Earl Shorris’ new book is a classic example of how method can overshadow and even crowd out content, theory and analysis. He introduces The Politics of Heaven by arguing against a mechanistic conception of society (and therefore causation) and in favour of ‘confluence’, the coming together of factors like streams merging into a river. This is a fairly well established trope in avowedly atheoretical (ie, mostly conservative) history, and need not necessarily produce the disorderly mess that stands in place of structure in Shorris’ book: even if there is no underlying theory to guide the reader, you can at least arrange and spell out your argument clearly. Instead, the various chapters, bafflingly headed ‘Death’, ‘Dinosaurs’, ‘Silence’, ‘Pessimism’ and so on, each rehearse or repeat various themes that Shorris presumably hopes flow together into some sort of coherent statement. This requires a great deal of effort on the part of the reader and it is not altogether obvious that it is worth it.
It is not that Shorris is short on ideas – the lengthy book fairly bulges with them, and some of them are good. Some of his core insights seem spot on: America’s politics are saturated with fear; the American people are increasingly pessimistic; the Democrats have lost all touch with their base; Republicans are much better at connecting with the grassroots through the last bastions of social capital remaining, churches; mainstream politics no longer offers the meaning that people crave and single-issue campaigns like environmentalism are closely related to this death cult and offer little but pessimism. The problem is that these insights are haphazardly advanced, scattered across the book, and largely overshadowed by rather more unsatisfactory claims and contradictory explanations.
The book’s basic argument, to the extent that it exists, seems to be something like this: the American people are obsessed by the thought of death, which is ultimately traceable to the development of the atomic bomb; the basic religiosity of American society (he argues all Americans are essentially ‘Protestant’) reinforces this into a concern for the afterlife. Citizens are however divided into various sects, and share few interests in common except a desire to be ‘left alone’, ie. they do not want to be subject to laws with which they disagree. This produces what Shorris calls ‘the movement’ or sometimes ‘the national movement’, which is an amorphous, poorly-defined mass which comprises not merely the Christian right but fundamentalists of all stripes, and has now spread to both political parties, as evidenced by the way that the Democrat recovery of Congress in 2006 relied on the election of many candidates indistinguishable from centrist Republicans.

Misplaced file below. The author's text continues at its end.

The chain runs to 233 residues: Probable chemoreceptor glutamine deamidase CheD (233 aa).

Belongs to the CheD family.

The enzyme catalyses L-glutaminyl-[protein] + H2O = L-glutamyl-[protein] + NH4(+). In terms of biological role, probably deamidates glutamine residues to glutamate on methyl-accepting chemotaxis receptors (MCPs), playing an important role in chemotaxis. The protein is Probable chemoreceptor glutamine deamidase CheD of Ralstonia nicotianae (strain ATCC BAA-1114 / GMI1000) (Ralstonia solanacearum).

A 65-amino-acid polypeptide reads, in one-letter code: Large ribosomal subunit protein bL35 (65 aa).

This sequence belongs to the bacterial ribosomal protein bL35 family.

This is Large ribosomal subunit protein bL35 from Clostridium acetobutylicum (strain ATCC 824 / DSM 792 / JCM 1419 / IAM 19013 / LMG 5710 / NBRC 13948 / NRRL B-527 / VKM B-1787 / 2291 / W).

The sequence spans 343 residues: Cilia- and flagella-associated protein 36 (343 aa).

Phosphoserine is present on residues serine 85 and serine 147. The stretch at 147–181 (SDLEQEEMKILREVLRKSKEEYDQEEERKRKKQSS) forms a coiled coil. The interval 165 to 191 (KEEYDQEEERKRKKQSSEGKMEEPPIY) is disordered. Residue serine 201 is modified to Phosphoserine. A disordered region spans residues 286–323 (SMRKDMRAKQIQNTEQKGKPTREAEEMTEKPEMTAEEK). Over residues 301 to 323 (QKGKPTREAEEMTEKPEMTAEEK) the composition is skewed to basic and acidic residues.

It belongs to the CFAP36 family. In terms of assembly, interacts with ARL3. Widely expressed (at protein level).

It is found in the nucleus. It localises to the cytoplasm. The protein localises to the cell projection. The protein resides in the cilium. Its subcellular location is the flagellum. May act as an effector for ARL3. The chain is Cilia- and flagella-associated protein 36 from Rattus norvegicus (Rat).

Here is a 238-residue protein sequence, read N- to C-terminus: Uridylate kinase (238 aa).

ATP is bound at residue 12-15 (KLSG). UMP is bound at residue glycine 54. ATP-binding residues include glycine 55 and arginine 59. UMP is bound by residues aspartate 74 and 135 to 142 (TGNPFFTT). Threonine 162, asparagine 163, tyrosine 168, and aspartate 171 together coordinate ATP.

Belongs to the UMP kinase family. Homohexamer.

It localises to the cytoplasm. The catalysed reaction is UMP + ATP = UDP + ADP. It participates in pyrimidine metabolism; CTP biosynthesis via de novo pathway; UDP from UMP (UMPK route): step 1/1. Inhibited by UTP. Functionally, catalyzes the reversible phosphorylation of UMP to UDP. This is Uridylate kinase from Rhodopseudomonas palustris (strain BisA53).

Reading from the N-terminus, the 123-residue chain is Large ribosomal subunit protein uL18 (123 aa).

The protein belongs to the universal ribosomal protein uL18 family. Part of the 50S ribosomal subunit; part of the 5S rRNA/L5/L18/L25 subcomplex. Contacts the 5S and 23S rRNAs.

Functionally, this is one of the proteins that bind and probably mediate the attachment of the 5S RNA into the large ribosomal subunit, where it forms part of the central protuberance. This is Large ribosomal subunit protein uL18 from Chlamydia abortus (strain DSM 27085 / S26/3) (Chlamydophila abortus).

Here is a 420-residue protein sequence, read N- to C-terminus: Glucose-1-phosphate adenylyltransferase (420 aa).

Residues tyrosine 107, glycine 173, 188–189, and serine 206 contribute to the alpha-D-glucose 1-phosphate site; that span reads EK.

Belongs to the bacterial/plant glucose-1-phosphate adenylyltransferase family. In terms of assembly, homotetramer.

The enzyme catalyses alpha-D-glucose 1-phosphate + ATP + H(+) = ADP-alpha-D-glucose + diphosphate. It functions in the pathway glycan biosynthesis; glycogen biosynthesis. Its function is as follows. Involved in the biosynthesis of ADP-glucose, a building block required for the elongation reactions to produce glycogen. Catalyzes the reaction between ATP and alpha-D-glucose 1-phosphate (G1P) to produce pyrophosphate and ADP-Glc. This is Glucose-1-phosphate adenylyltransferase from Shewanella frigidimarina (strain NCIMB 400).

There’s obviously something to be said for the vagueness of the definition of ‘the movement’: the pieties of the Democrats can be seen not merely as an appeal to the ‘centre’ but to a particularly reactionary set of values, and the problems he identifies in American society – racism, an embrace of security over other values, silence in the face of oppression, pessimism – are obviously not confined to the right wing of the Republican party, still less the neocons.
But ultimately Shorris’s imprecision is infuriating: there are, nonetheless, large institutions that dominate and shape the movement, and identifiable figureheads – many of which get mentions but none of which attract sustained analysis. This is in keeping with the rather anecdotal nature of the account, which leaps from idea to idea with no obvious connecting link. Although I’m sure that Shorris is a deeply conscientious humanist, well-read and progressive (his Clemente Course in Humanities has taught thousands of poor Americans, many of them in jails, the basics of philosophy and other subjects, and given them a new perspective on the world), sadly, he often comes across as an intellectual flaneur. On just one page, for instance (p272) he references Buddha, Freud, Schopenhauer, Rousseau, Augustine, Kant, Darwin and Heidegger. Wearing one’s learning quite so heavily is rather irritating; doubly so when there seems no obvious string pulling everything together.